The big banks insist spreads have recently narrowed, but related fees have meanwhile gone up. When it comes to Funding for Lending, it now seems fair game for the banks to borrow money even more cheaply from the central bank but then not pass on that saving. And as the Credit Conditions Survey confirms in its fine-print, the banks anyway “don’t expect to be more willing to lend” in the next three months.
The British economy is suffering not from a lack of government spending, as the Keynesian spend-a-holics would have it, but from a chronic lack of private sector investment. Net of depreciation, such investment fell to just 1.2pc of GDP in 2012, down from 5.8pc in 2007 and an average of almost 5pc in the two decades prior to that. Our overall investment as a share of national income is, by a long way, the lowest in the G7 group of advanced countries – an absurd situation in a country with a “world-beating” financial services sector.
One reason for this investment drought is that while corporation tax rates have dropped in recent years, capital allowances have also been slashed. So effective marginal tax rates on new investments have, at best, been flat while falling elsewhere. This has hindered purchases of capital goods, while encouraging larger businesses to base investment-intensive projects outside the UK.
An even more significant explanation, though, of why our capital stock is stagnating – it grew by just 1.1pc in 2012, a twenty year low – is that our banks are failing to extend commercial credit to SMEs, or are often doing so only on terms so harsh as to kill stone-dead what would otherwise be feasible business plans.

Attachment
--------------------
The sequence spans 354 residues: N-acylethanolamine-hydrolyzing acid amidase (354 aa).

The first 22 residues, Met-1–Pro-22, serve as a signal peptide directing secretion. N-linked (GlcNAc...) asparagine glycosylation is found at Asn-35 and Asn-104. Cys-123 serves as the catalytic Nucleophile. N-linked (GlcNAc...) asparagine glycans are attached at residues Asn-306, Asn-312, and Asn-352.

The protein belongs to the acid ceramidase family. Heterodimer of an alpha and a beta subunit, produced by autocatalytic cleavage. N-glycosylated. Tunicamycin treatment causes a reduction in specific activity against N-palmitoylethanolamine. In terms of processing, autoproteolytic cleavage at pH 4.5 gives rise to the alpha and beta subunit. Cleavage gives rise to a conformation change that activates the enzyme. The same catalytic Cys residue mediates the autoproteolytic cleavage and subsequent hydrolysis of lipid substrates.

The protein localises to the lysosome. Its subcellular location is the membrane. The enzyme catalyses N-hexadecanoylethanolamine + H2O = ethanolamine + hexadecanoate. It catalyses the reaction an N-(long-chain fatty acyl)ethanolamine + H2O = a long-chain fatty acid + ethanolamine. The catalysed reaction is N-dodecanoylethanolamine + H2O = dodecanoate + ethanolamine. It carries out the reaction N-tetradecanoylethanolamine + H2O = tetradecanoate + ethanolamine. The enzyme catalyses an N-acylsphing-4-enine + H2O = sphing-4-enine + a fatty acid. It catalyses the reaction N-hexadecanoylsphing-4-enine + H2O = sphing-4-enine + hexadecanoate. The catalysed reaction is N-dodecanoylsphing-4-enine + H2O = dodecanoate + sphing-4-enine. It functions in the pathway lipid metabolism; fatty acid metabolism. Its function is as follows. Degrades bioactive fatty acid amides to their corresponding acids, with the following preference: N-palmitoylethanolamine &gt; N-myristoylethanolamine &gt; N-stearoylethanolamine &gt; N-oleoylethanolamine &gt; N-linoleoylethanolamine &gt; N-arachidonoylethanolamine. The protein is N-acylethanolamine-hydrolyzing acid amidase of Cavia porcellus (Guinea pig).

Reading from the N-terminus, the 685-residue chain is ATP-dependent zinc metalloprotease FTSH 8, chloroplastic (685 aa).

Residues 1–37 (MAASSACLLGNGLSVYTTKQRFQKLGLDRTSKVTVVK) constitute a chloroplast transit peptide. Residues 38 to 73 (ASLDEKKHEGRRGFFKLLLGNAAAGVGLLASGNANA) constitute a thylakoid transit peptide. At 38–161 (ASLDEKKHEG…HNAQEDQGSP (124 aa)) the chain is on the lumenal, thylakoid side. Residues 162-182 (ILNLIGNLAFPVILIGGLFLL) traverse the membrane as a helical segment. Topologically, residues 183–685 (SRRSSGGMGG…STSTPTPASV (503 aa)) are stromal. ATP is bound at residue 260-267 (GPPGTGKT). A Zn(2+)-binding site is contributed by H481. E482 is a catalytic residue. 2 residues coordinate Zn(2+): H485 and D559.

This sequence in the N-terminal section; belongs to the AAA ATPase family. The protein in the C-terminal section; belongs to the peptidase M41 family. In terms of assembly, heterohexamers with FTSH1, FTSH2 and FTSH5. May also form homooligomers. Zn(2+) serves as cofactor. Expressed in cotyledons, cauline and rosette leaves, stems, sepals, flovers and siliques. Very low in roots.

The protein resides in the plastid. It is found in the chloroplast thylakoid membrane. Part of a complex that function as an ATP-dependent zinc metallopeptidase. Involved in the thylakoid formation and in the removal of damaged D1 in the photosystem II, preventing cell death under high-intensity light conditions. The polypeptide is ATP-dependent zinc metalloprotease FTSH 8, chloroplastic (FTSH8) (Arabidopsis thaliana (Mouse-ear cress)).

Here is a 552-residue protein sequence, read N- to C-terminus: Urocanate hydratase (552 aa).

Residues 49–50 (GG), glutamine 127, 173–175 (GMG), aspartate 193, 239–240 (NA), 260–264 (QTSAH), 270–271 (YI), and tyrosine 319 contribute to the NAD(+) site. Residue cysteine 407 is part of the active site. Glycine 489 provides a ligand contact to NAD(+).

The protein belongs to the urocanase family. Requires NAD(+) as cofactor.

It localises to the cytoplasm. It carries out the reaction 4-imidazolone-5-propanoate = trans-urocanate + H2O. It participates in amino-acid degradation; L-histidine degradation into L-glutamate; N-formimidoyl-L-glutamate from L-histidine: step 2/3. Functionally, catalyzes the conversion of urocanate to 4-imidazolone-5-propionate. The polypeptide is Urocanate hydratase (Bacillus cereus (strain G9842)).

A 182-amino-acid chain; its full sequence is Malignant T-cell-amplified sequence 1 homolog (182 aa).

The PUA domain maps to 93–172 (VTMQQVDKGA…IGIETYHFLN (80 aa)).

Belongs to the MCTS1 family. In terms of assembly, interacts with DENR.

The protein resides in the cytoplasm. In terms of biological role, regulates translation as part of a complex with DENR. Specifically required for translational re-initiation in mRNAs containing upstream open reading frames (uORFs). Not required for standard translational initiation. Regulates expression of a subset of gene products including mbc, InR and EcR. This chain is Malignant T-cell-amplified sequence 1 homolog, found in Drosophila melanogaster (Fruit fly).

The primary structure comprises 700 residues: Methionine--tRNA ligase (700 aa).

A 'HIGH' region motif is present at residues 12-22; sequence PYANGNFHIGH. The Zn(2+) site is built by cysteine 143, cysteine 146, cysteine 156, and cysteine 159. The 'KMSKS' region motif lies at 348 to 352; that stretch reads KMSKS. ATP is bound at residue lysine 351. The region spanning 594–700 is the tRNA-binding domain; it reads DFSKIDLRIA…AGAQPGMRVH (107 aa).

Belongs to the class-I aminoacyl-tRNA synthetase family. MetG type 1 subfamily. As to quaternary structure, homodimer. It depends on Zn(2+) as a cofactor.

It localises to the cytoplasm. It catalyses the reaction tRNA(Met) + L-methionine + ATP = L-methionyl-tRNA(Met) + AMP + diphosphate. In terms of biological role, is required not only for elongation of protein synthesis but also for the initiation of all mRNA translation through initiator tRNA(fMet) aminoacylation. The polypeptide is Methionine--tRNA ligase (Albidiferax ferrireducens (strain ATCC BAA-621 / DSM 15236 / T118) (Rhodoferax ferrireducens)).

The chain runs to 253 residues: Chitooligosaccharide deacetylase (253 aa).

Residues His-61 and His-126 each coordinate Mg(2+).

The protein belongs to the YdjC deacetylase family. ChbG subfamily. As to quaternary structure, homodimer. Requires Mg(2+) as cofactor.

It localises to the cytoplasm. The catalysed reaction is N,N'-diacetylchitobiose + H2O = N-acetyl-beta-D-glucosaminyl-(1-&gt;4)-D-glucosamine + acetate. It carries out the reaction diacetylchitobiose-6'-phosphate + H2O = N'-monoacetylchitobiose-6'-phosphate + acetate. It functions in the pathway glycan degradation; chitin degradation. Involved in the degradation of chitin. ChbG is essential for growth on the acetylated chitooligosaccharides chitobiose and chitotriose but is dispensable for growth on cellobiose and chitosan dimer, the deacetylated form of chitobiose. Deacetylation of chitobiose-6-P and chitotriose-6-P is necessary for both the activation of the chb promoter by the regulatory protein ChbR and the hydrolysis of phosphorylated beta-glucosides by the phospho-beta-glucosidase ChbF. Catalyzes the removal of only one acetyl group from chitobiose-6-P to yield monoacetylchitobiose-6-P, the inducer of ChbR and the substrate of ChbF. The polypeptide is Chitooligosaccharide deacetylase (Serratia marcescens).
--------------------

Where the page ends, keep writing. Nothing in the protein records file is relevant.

If the UK economy is to recovef, our banks need to raise capital and then extend the finance needed to kick-start investment and commerce. One reason this isn’t happening is that banks are doing nicely lending out small volumes at high rates. More fundamentally, their capital raising is stymied as investors don’t trust banks’ financial statements given that risks are often under-stated and huge smouldering sub-prime related losses remain buried off-balance sheet.
Bank of England policymakers recently warned that UK banks need to raise additional capital of £25bn. Market estimates put the figure at nearer £50bn. The banks themselves insist that re-financing themselves would make lending even more difficult – but the truth is that noone really knows the state of our banking system. Politicians remain deeply reluctant to push the big banks into “full disclosure” for fear of what will be found.
The UK may avoid a triple-dip recession. But banking sector gridlock is turning our country – once a shining example of industry, ingenuity and enterprise – into a low-investment, low-productivity basket-case. Something has to give.